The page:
Doctors are failing to warn young
Canadians about the dangers of illicit drug use. Oh,
and harm reduction's a sham.
Those were the messages from federal
health minister Tony Clement to doctors at the CMA's
annual meeting on August 20. Many healthcare observers
say this is a taste of what we can expect to see in
his national drug strategy, details of which are to
be announced this fall. Disappointment and despair are
the chief reactions to his hardline stance on substance
abuse policy from many expert physicians, researchers
and policy makers across the country.
"This is going to be catastrophic
for people who have substance abuse problems, for society,
for taxpayers, for crime," says Dr Keith Martin, a Liberal
MP from BC and former substance-abuse physician, who
was at Mr Clement's speech.
Disdain for the government's harm-reduction
denialism has been swift and fierce. Over 130 physicians
and scientists signed a petition released the day after
Mr Clement's speech, condemning the government's "potentially
deadly" misrepresentation of the overwhelmingly positive
evidence for harm reduction programs including Vancouver's
Insite safe-injection site, where nurses provide addicts
with clean needles and a safe place to use drugs. Among
those who signed the petition are 2006 International
AIDS Conference co-chair Dr Mark Wainberg, Montreal
public health director Dr Richard Lessard and Dr Robert
Brunham of the BC Centre for Disease Control. Doctors
and scientists from nearly every major university in
Canada put pen to paper.
The petition endorses a commentary
written by Dr Stephen Hwang, of Toronto's Centre for
Research on Inner City Health, in Open Medicine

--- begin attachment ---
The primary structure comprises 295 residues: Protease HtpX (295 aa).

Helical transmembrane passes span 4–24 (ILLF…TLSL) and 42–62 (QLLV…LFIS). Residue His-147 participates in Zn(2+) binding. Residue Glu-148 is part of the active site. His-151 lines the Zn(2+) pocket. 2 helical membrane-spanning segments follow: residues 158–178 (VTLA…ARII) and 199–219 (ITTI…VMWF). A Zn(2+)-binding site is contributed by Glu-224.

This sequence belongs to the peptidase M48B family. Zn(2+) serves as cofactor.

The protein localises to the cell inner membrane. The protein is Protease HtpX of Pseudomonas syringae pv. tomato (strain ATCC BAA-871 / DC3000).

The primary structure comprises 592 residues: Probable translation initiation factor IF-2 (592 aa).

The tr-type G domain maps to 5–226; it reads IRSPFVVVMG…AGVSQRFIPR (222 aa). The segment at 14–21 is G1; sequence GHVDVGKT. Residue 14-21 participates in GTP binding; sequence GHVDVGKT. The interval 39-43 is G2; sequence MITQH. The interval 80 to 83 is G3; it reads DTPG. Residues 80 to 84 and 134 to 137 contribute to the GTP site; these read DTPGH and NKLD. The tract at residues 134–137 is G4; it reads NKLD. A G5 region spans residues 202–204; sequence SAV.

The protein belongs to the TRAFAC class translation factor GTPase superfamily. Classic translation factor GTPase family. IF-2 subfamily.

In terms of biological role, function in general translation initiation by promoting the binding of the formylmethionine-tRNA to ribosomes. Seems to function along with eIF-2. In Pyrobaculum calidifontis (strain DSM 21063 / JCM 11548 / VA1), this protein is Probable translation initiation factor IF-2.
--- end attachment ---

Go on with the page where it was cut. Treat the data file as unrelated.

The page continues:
which condemns the government's handling of the Insite
case. "The current federal government has philosophical
objections to harm reduction initiatives," says Dr Hwang.
"They're trying to obscure the evidence by saying the
research on Insite is not clear."
In fact, the evidence is uniformly
supportive of Insite. Twenty-four studies published
in journals such as the NEJM, The Lancet,
the BMJ and the CMAJ have proven that
to be the case. Zero have found it to be either unsafe
But with the December 31, 2007 deadline for the renewal
of Insite's federal exemption to allow it to operate
fast approaching, Mr Clement continues to insist that
the science isn't clearly in favour of Insite. At the
CMA meeting, he said: "Harm reduction, in a sense, takes
many forms. To me, prevention is harm reduction. Treatment
is harm reduction. Enforcement is harm reduction." Those
comments, among others, worried Dr Isra Levy, of the
National Speciality Society for Community Medicine.
In a CMA release, Dr Levy said there's growing concern
about the government's support for stricter legal enforcement
instead of a comprehensive approach including harm reduction
Stephen Harper's attitude about
how society should treat drug addicts was outlined in
a 2003 essay he wrote about the Left called "Rediscovering
the Right Agenda," published in Report magazine:
"This descent into nihilism...
leads to silliness such as moral neutrality on the use
of marijuana or harder drugs mixed with its random moral
crusades on tobacco. It explains the lack of moral censure
on personal foibles of all kinds, extenuating even criminal
behaviour with moral outrage at bourgeois society, which
is then tangentially blamed for deviant behaviour."
Dr Martin says Mr Harper's position
on substance abuse was the reason he opted not to join
the newly formed Conservative Party, though he had been
a member of the Canadian Alliance. "I suspect they see
[substance abuse] as some kind of personal weakness
that people have a choice," says Dr Martin.